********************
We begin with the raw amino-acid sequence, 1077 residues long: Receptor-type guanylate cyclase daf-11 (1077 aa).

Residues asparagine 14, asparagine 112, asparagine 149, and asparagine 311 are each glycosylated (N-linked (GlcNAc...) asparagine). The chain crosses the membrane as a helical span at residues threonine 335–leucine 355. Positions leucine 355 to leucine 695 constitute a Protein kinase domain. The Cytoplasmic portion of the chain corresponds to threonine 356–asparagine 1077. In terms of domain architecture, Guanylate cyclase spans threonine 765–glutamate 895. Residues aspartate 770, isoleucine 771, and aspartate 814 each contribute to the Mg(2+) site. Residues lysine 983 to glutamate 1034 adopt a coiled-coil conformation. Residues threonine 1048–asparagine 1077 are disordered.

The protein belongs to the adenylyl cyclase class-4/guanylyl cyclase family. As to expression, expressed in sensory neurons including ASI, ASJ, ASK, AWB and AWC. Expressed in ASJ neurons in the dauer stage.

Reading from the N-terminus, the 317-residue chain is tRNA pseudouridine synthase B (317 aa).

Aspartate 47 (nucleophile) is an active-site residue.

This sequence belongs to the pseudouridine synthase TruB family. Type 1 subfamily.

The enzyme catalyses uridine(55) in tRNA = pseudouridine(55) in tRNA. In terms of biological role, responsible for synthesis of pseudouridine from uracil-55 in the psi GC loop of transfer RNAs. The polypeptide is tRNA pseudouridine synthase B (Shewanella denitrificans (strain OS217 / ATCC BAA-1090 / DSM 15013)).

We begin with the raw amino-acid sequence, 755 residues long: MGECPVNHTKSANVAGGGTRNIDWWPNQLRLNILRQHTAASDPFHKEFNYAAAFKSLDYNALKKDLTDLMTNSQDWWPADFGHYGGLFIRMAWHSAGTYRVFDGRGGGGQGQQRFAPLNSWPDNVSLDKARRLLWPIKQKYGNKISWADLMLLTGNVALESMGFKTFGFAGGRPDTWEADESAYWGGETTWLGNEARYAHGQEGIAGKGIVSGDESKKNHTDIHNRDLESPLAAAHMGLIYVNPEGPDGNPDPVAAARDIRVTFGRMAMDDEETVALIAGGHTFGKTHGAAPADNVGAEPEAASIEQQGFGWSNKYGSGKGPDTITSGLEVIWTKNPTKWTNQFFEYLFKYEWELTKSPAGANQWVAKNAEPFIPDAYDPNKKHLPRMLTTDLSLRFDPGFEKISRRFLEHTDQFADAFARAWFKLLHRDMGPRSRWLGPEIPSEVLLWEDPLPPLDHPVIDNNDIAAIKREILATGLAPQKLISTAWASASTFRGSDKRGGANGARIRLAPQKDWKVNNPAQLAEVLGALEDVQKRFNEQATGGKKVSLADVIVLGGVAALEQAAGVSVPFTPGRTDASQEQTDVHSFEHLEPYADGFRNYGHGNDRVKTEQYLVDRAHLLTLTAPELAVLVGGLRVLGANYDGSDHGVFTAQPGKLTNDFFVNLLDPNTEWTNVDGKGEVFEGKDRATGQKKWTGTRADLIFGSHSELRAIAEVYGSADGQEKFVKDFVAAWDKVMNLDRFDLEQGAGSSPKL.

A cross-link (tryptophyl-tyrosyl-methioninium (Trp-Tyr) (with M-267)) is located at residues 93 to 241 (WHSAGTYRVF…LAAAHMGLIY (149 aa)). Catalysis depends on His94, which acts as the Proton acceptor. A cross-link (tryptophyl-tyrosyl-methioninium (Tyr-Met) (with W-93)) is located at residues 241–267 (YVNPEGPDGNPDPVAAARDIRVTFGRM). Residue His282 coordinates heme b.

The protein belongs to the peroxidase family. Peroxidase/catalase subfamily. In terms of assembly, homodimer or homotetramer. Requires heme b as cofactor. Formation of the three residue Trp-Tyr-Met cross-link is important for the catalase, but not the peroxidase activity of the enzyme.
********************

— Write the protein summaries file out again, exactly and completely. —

We begin with the raw amino-acid sequence, 1077 residues long: Receptor-type guanylate cyclase daf-11 (1077 aa).

Residues asparagine 14, asparagine 112, asparagine 149, and asparagine 311 are each glycosylated (N-linked (GlcNAc...) asparagine). The chain crosses the membrane as a helical span at residues threonine 335–leucine 355. Positions leucine 355 to leucine 695 constitute a Protein kinase domain. The Cytoplasmic portion of the chain corresponds to threonine 356–asparagine 1077. In terms of domain architecture, Guanylate cyclase spans threonine 765–glutamate 895. Residues aspartate 770, isoleucine 771, and aspartate 814 each contribute to the Mg(2+) site. Residues lysine 983 to glutamate 1034 adopt a coiled-coil conformation. Residues threonine 1048–asparagine 1077 are disordered.

The protein belongs to the adenylyl cyclase class-4/guanylyl cyclase family. As to expression, expressed in sensory neurons including ASI, ASJ, ASK, AWB and AWC. Expressed in ASJ neurons in the dauer stage.

Reading from the N-terminus, the 317-residue chain is tRNA pseudouridine synthase B (317 aa).

Aspartate 47 (nucleophile) is an active-site residue.

This sequence belongs to the pseudouridine synthase TruB family. Type 1 subfamily.

The enzyme catalyses uridine(55) in tRNA = pseudouridine(55) in tRNA. In terms of biological role, responsible for synthesis of pseudouridine from uracil-55 in the psi GC loop of transfer RNAs. The polypeptide is tRNA pseudouridine synthase B (Shewanella denitrificans (strain OS217 / ATCC BAA-1090 / DSM 15013)).

We begin with the raw amino-acid sequence, 755 residues long: MGECPVNHTKSANVAGGGTRNIDWWPNQLRLNILRQHTAASDPFHKEFNYAAAFKSLDYNALKKDLTDLMTNSQDWWPADFGHYGGLFIRMAWHSAGTYRVFDGRGGGGQGQQRFAPLNSWPDNVSLDKARRLLWPIKQKYGNKISWADLMLLTGNVALESMGFKTFGFAGGRPDTWEADESAYWGGETTWLGNEARYAHGQEGIAGKGIVSGDESKKNHTDIHNRDLESPLAAAHMGLIYVNPEGPDGNPDPVAAARDIRVTFGRMAMDDEETVALIAGGHTFGKTHGAAPADNVGAEPEAASIEQQGFGWSNKYGSGKGPDTITSGLEVIWTKNPTKWTNQFFEYLFKYEWELTKSPAGANQWVAKNAEPFIPDAYDPNKKHLPRMLTTDLSLRFDPGFEKISRRFLEHTDQFADAFARAWFKLLHRDMGPRSRWLGPEIPSEVLLWEDPLPPLDHPVIDNNDIAAIKREILATGLAPQKLISTAWASASTFRGSDKRGGANGARIRLAPQKDWKVNNPAQLAEVLGALEDVQKRFNEQATGGKKVSLADVIVLGGVAALEQAAGVSVPFTPGRTDASQEQTDVHSFEHLEPYADGFRNYGHGNDRVKTEQYLVDRAHLLTLTAPELAVLVGGLRVLGANYDGSDHGVFTAQPGKLTNDFFVNLLDPNTEWTNVDGKGEVFEGKDRATGQKKWTGTRADLIFGSHSELRAIAEVYGSADGQEKFVKDFVAAWDKVMNLDRFDLEQGAGSSPKL.

A cross-link (tryptophyl-tyrosyl-methioninium (Trp-Tyr) (with M-267)) is located at residues 93 to 241 (WHSAGTYRVF…LAAAHMGLIY (149 aa)). Catalysis depends on His94, which acts as the Proton acceptor. A cross-link (tryptophyl-tyrosyl-methioninium (Tyr-Met) (with W-93)) is located at residues 241–267 (YVNPEGPDGNPDPVAAARDIRVTFGRM). Residue His282 coordinates heme b.

The protein belongs to the peroxidase family. Peroxidase/catalase subfamily. In terms of assembly, homodimer or homotetramer. Requires heme b as cofactor. Formation of the three residue Trp-Tyr-Met cross-link is important for the catalase, but not the peroxidase activity of the enzyme.